ICC Cricket World Cup 2011 / Features
Australia v Pakistan, Group A, World Cup 2011, Colombo
After the streak, Australia can get on with business
Now that the 34-match streak without a World Cup loss is over, Australia can go back to being just another team in the tournament, and their captain Ricky Ponting says they can learn from the loss
March 19, 2011
Not even Muhammad Ali boasted an unbeaten streak this great. It has taken 34 matches, but Australia have finally been defeated in a World Cup game for the first time since 1999. In that time, three titles were won, 15 different opponents were vanquished and 34 players were used to keep the sequence alive.
Nobody really expected it to last this long, and now that it has ended, Australia can go back to being just any other team in the tournament. That's no bad thing. Expectations are lowered, pressure is lifted and any lingering aura that surrounded the team will fade.
The captain, Ricky Ponting, never likes to lose but was pleased the streak finished in the group stage rather than the upcoming knockouts. And after a month on the subcontinent with barely a threat from any of their previous opponents, he hopes the loss to Pakistan will help his side as the business end of the tournament approaches.
"To be honest, I don't think the loss will hurt us at all," Ponting said. "I know for a fact the guys haven't been thinking about the winning streak at all because it hasn't been mentioned around our group or our change-rooms or meetings or anything. I think the fact that we've played a good Pakistan team and we've come up short will get all the guys thinking just exactly what they need to be thinking about and the way they need to play to win World Cup games.
"We've found ourselves in some tough situations today and we weren't good enough to get out of them. We have to learn from that, and we have to learn from that quickly, because if we play India in Ahmedabad, then you can guarantee the same situations are going to pop up again, and we'll have to handle them a whole lot better than we did today [Saturday]."
Ponting was one of only two men playing in the match who was also part of the last World Cup game Australia had lost. That was also a defeat at the hands of Pakistan, whose only remaining player from that 1999 line-up was Abdul Razzaq.
Shoaib Akhtar was also part of that side, but was overlooked for this game. As it turned out, Pakistan barely missed him. From the spin of Abdur Rehman, who opened the bowling, to the excellent swing bowling of Umar Gul, to the miserly offbreaks of Mohammad Hafeez, to the nagging seamers of Razzaq, Australia struggled against all of Pakistan's bowlers.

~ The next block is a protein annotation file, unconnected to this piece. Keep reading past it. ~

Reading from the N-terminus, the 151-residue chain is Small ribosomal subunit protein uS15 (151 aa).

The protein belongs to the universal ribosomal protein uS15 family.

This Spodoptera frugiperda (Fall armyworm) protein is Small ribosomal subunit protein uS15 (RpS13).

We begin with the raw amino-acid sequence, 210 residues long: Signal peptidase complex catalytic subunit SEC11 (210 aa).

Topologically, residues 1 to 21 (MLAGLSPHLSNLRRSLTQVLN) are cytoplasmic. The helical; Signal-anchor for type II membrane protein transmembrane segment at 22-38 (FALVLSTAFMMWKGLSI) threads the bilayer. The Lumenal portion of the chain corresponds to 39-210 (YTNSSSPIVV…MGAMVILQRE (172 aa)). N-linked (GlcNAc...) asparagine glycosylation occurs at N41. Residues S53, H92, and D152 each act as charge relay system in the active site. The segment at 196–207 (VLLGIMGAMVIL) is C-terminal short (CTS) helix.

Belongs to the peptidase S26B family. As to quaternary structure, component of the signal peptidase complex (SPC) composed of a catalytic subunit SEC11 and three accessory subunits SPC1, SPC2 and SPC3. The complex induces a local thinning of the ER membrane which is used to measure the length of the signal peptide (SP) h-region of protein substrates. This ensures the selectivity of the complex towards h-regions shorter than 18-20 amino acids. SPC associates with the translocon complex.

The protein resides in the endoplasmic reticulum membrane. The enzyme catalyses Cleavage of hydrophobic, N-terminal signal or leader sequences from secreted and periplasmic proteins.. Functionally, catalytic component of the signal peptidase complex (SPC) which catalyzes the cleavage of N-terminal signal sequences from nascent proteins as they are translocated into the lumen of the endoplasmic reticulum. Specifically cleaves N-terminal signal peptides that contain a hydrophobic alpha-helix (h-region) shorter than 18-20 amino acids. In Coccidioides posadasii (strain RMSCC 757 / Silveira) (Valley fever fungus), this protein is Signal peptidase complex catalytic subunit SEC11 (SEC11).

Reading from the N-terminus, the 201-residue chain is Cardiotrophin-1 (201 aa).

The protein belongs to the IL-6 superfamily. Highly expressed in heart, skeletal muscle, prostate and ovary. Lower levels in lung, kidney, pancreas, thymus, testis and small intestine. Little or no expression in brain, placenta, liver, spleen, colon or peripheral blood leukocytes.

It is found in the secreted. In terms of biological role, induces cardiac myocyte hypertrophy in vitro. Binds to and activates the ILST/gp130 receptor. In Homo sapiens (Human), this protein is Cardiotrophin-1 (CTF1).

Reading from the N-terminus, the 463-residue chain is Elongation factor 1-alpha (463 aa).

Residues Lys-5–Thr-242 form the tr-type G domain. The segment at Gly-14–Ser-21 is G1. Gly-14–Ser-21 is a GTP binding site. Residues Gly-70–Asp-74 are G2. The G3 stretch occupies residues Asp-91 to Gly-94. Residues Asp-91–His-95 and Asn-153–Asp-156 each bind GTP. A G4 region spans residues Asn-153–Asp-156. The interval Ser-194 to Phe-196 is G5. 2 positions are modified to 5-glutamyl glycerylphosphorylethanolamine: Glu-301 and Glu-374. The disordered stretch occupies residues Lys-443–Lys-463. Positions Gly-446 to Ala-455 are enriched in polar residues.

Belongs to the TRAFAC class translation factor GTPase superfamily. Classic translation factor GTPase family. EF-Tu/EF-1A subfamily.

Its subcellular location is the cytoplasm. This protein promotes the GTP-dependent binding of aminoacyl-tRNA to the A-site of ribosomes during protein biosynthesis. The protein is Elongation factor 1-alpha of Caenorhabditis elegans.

"We weren't able to rotate the strike anywhere near well enough off [Hafeez]," Ponting said. "He was the one who put the brakes on the most. When you've got a guy who's doing that at one end it does build up pressure, and generally when you build up pressure in one-day cricket is when teams can have batting collapses like we did today.
"You've got to give them credit for the way they bowled. We'll certainly learn from the experience today about what you have to do to play spin bowling well and how to rotate the strike a bit better."
Australia lost their last six wickets for 42 runs, and it left their bowlers with little to defend. Brett Lee did his best to drag Australia bag into the contest with two new-ball wickets and a pair in consecutive deliveries in his second spell, but he had little support.
That's one thing Australia will need to rectify before their quarter-final, which will be against India in Ahmedabad, unless West Indies upset India on Sunday. If that is the case, Australia would most likely head to Dhaka to take on West Indies.
Wherever they end up, they will be starting afresh after their first loss in 34 games. They'll settle for a three-match winning streak to end the tournament.
|Comments have now been closed for this article
Considering the pace of change all across the game, maybe the idea is not all that far-fetched. By Michael Jeh
Wisden Almanack: Not having watched Victor Trumper play in no way deters fans, even today, from loving him
The Cricket Monthly: Murali's 16 wickets at The Oval in 1998 were not only match-winning, they were epoch-changing. By Simon Barnes
TCM February issue
The ICC's commitment to repeal its structural reforms of 2014 is laudable, but it would be wrong to pretend the game was in rude health before the Big Three era
Plays of the day from the third T20I between Australia and India at the SCG